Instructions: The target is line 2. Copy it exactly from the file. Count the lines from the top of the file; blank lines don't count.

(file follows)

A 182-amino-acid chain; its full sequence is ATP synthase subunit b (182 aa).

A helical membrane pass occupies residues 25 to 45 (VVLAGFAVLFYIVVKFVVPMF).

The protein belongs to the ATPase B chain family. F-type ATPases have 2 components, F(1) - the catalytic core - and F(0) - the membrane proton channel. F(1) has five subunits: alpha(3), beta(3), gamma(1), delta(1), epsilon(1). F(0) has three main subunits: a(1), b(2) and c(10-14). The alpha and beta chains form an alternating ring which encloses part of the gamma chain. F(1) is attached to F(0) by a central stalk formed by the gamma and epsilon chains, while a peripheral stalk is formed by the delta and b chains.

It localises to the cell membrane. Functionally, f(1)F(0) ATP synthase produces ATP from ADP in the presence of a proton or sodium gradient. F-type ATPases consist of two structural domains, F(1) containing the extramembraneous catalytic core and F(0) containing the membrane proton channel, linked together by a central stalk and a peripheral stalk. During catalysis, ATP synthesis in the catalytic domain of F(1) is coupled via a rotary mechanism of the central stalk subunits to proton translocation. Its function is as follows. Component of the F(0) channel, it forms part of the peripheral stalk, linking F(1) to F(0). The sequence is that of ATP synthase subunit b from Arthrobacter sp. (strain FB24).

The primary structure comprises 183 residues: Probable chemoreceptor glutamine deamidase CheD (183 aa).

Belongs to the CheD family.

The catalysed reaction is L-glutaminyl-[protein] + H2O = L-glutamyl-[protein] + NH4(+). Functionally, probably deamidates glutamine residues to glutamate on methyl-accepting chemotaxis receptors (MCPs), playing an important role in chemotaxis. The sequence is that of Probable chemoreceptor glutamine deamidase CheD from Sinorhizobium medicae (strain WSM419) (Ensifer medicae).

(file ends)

A helical membrane pass occupies residues 25 to 45 (VVLAGFAVLFYIVVKFVVPMF).